Posted on: 3 November, 2022
A new addictions service has been launched this week in HMP Birmingham, led by the harm reduction and social justice charity Cranstoun and Birmingham and Solihull Mental Health Foundation Trust.
The service will be delivering psychosocial interventions to men within the prison covering all addictions including drugs, alcohol and gambling.
The interventions are designed to improve wellbeing and long term outcomes for people, aiming to reduce reoffending and the “revolving door” of crime.
Government statistics show around one in five will reoffend, and the scheme seeks to address the root causes of addiction and subsequent crime.
Cranstoun already delivers services from pre-arrest drug diversion courses and alternatives to custody to support people away from the criminal justice system, instead focusing on education – sometimes dubbed “drug awareness courses.” In addition, the charity works with West Midlands Police’s custody suites, and delivers more thorough drug treatment to those with a substance dependency.
This contract means that Cranstoun will deliver services at every phase of a crime being committed – with continuity of care across the criminal justice system a key priority. Cranstoun are leading the way in supporting people to rebuild their lives upon leaving prison, providing a second chance and reducing cost and crime in society.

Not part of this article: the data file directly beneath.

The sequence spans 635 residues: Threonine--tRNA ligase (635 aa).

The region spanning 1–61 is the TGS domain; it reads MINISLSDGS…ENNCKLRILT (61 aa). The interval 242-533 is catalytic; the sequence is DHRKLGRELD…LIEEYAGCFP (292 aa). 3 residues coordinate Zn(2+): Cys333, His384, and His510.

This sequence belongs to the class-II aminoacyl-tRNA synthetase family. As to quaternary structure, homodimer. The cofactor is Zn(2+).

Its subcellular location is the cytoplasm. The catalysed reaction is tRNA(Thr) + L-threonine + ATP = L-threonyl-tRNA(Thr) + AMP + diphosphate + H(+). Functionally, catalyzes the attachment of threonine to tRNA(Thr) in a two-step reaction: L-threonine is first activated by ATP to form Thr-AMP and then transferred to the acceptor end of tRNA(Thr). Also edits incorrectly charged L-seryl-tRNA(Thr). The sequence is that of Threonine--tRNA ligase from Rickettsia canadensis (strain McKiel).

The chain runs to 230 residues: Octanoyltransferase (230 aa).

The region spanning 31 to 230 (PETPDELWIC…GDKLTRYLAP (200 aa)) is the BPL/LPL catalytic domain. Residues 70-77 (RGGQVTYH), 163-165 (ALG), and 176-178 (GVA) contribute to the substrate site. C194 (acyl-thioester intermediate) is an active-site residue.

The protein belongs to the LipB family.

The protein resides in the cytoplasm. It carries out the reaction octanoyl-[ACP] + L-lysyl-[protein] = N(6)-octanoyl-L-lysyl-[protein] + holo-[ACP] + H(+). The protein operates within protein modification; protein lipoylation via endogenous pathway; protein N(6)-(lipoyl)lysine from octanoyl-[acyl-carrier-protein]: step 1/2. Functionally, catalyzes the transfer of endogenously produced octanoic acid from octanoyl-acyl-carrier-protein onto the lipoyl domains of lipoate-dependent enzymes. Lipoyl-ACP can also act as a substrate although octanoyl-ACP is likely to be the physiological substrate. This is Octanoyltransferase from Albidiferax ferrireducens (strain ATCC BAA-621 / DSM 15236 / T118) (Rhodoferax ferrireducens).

Arron Owen, Assistant Director for Criminal Justice said:
“We are delighted to be back into the prison estate and in partnership with Birmingham and Solihull Mental Health Foundation. Cranstoun is committed to delivering world-class services and our ambition is to further develop continuity of care throughout the criminal justice system.
“Our team within HMP Birmingham will be developing and delivering services that will give those in the prison the opportunity to access a range of interventions and will form part of the wider healthcare service. We want to continue to improve care for people and support them away from the criminal justice to rebuild their lives in our communities.”
“By working in partnership with officers at every phase of the journey, we can help to ensure better outcomes for individuals and society.”
The contract will run for seven years.